The Art of Jan Schoonhoven
David Zwirner (January 9 – February 14, 2015)
There are many angles by which to discuss the paintings of the extraordinary Dutch artist, Jan Schoonhoven (1914 – 1994) – angles that might elude those engaged in painting non-objective forms today. While viewers may grasp the purity of Schoonhoven’s relatively small paintings, based on constructed grids, as having a similitude with Mondrian, they might just as well discover a structural intimacy in Schoonhoven’s work that resembles works by some of the genre painters in seventeenth century Holland. At least one of the better-know artists from this period painted during off-hours while running an inn for travelers, which partially accounts for Vermeer’s relatively small, but precision output. For Schoonhoven, who worked as a civil servant in the municipality of Delft for most of his adult life, the situation was similar. He too painted on off-hours too, keeping a regular schedule on a diurnal basis that commenced upon the completion of a day’s work at the post office.
As far as we know, Schoonhoven lived a relatively simple life. He maintained relatively small, yet adequate quarters. This was where he ate regular meals, slept, and did his work. We know that he was introduced to the Italian achrome artist, Piero Manzoni, at a strategic point in the Dutch artist’s career, which would have been around 1959-60. Manzoni, who for a short time exhibited with the Zero group in Dusseldorf, was favorably disposed to the molded paper paintings of Schoonhoven. Eventually the molded paper works moved into a series of works using corrugated paper and eventually into the grid structure for which he later became known.
In the grid-paintings that emerged in the first half of the 1970s, a luminescent quality appears in the all-over whiteness of Schoonhoven’s surfaces as the scale of these works gradually increased in size. A selection can be seen on the north side of the gallery to the right of the stairway on the second floor at David Zwirner on West 20th Street. The quality of these works in which paper is discretely mounted over a perpendicular grid, and then painted, becomes ineluctably apparent. The chronology begins on the southwest side of the gallery where it is best to begin viewing the exhibition in order to experience the development of the artist’s central idea.
In general, Schoonhoven’s works suggests a quality of invisibility and intimacy in painting, perhaps better understood by artists and scholars in East Asia than by those in New York. For example, it became excruciatingly clear to me that the conventional concept of installation photographs of these work in situ had no meaning. One could see the interior architecture of the gallery, but not the works themselves. These works require a way of seeing closer to the manner in which we might view works by paper by Paul Klee or etchings by Rembrandt. In either case, the work is so refreshingly intimate that one may feel a special repose in looking at them. How to explain this? There is no a prioi text available to explain this (as far as I know). These works insist on the experience of seeing. There is no separation between the object as art and the experience of aesthetic. They are so perfectly entwined in Schoonhoven’s work.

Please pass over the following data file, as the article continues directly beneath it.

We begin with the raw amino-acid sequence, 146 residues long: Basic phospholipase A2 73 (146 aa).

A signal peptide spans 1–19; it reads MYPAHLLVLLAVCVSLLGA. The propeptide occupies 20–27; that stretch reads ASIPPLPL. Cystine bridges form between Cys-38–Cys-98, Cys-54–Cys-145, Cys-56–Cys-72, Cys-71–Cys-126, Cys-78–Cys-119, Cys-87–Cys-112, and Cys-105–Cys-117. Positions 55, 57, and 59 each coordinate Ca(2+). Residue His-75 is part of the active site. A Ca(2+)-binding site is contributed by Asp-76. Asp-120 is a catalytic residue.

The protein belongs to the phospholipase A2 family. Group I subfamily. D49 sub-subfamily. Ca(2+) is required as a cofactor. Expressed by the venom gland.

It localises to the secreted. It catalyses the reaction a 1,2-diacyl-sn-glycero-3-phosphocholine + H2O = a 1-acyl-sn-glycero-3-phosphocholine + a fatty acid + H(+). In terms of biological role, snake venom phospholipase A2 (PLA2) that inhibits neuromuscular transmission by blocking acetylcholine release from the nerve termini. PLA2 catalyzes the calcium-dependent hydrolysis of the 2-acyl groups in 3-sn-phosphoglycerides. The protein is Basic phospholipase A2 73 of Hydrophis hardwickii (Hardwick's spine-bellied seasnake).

These paintings are invisible by contemporary standards, that is, at a time when virtual economics is replacing haptic (sensory) experience. These paintings are invisible because there is really nothing, or very little, to see. There is no image to shock our senses into retreat. Yet at the same time, Schoonhoven allows us to see everything in his paintings. Ruminating on what it is like to stare upward on a clear cold winter night, these works are bright and luminous – and as empty as the universe.
Il est temps (as the French say), or “it takes time.” It would seem that Schoonhoven’s way of seeing was paradoxically embedded in a knowledge of the past and the history of the present. The memory that emerges from what the retina beholds – what Aldous Huxley once called “the windows to the brain “ – includes the neurons and electrons, which are fully prepared to come to terms with this kind of seeing/experience. Perhaps, Schoonhoven was a visionary artist less in terms of theory than through the kind of poetics that helps us remember to remember. His work offers a means for us know who we were and what we might still become at a time when the necessary to re-evoke this quality may mean the basis of our survival. WM
Robert C. Morgan is an internationally renowned art critic, curator, artist, writer, art historian, poet, and lecturer. He holds an MFA in Sculpture from the University of Massachusetts, Amherst (1975), and a Ph.D. in contemporary art history from the School of Education, New York University (1978). Dr. Morgan lives in New York, where he lectures at the School of Visual Arts and is Adjunct Professor in the graduate fine arts department at Pratt Institute in Brooklyn. He is Professor Emeritus in Art History from the Rochester Institute of Technology.
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